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Waterproofing Flood Advice Page

Pumping Your Flooded Basement -- Use Caution

Removing all of the water at once may cause serious structural damage to the house.Draining the water too fast could cause the collapse of the cellar walls, floors, and foundation of the house. The water must be drained slowly to equalize pressure on both sides of the wall. Although the flood has receded, water still in the ground outside your house may be pushing hard against the outside of your basement walls. The water in your basement is pushing back. If you drain your basement faster than the water in the ground is draining, the outside pressure may be greater than the inside pressure and may cause the foundation or the floor to crack or collapse.

The Federal Emergency Management Agency (FEMA) recommends the following procedures be followed when pumping a basement to avoid serious damage, collapse, or injury: Begin pumping when floodwaters are no longer covering the ground outside. Pump the water out one foot at a time. Mark the water level and wait overnight. Check the water level the next day. If the level went back up (covered your mark) it is still too early to drain your basement. Wait 24 hours, then pump the water down one foot again. Check the level the next day. When the water in the basement stops returning to your mark, pump out two to three feet and wait overnight. Repeat daily until all the water is out of the basement.

We understand people are anxious to return home and begin the clean-up, but we urge caution because the expense of rebuilding collapsed walls could be more than the cost of clean-up from the flood.

Safety precautions should also be taken to avoid injury. Never enter a flooded basement unless you are absolutely sure the electricity has been turned off. Do not use gasoline-powered pumps or generators indoors or in a confined space. Gasoline engines emit deadly carbon monoxide exhaust fumes. Tetanus shots are strongly recommended when working around contaminated floodwaters.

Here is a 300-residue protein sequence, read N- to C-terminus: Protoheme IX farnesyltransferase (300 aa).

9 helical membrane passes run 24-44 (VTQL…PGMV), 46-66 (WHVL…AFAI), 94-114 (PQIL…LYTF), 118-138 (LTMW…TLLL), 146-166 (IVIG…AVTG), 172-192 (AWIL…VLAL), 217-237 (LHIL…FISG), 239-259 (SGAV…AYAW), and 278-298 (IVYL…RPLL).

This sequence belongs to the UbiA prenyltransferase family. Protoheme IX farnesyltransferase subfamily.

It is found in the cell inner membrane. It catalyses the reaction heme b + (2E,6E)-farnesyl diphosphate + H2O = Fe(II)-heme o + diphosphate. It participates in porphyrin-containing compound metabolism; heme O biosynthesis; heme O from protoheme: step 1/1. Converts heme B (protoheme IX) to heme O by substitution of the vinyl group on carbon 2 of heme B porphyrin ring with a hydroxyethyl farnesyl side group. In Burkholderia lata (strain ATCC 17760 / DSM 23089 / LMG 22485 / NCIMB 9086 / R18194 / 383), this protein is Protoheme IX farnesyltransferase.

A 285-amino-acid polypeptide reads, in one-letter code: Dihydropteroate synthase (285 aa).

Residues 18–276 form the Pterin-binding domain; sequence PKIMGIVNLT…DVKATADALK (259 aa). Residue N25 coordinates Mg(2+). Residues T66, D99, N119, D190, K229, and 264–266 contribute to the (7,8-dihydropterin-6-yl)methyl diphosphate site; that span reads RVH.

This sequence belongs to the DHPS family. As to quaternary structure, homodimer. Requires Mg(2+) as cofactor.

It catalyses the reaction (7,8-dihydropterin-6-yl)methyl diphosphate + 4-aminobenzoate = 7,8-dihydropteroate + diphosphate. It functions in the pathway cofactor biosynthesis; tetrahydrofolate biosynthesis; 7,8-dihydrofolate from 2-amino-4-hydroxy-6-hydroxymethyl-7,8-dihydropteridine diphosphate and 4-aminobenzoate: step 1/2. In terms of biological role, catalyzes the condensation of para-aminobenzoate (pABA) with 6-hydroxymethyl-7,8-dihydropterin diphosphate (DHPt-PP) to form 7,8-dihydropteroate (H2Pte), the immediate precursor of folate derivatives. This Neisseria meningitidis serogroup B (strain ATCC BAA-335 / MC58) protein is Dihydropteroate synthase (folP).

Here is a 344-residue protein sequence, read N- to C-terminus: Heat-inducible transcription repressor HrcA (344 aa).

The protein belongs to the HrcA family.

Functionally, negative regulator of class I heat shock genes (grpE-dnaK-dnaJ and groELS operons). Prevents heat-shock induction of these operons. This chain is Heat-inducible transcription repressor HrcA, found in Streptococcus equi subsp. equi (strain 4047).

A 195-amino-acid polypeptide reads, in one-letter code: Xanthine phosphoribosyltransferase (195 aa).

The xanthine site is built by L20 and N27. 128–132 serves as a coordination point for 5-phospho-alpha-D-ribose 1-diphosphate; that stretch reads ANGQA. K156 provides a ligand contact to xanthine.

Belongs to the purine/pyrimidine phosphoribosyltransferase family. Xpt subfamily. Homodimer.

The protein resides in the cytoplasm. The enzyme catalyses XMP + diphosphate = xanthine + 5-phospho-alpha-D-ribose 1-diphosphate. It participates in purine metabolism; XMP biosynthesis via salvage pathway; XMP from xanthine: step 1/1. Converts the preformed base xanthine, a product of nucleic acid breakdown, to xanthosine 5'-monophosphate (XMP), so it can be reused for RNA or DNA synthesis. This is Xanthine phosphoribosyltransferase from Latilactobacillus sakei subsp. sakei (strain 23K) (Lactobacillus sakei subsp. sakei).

Safety is always a major concern in a disaster clean-up, under these stressful conditions it is critical that people be concerned for their health and safety.

Common Misconceptions about Flood Insurance

We have all heard many different things about Flood Insurance, but do we know the real facts? Not knowing if you really need it, or if your policy covers flood damage can end up in costly repairs.

Most homeowner's insurance policies do not cover flooding. The fact is that a separate policy specifically for Flood Insurance is needed and can be purchased through an agent or the National Flood Insurance Protection (NFIP), which administers the program. Most homeowners actually qualify for flood insurance and don’t know it. Some resources to check on your area are the "Community Status Book" at, or go to and click on "What’s your flood risk?" to see for yourself.

You may assume you don’t need flood insurance if your lender didn’t ask for it. If you are in a special flood hazard area, the lender will normally require it. Many of the claims made each year come from low-risk areas due to ice dams in nearby rivers, melting snow, and improper drainage issues. Floodwaters don't stop at a line. You can live on high land and still get hit by water damage.

Don’t rely on flood damages being covered by Federal Disaster Assistance. The fact is that a community must be declared a federal disaster area before it is eligible for disaster assistance. You cannot count on this to cover your damages. Less than 50% of flooding incidents are awarded Federal disaster assistance.

Flood insurance is not expensive when compared to the cost of cleanup and replacing your belongings. In actuality, premiums covering the building and personal belongings in fairly low-risk areas can start as low as $112 per year. The nationwide average for flood insurance coverage is less than $500 annually. Often times this is less than even the interest on a federal disaster loan, plus you don't have to repay the money.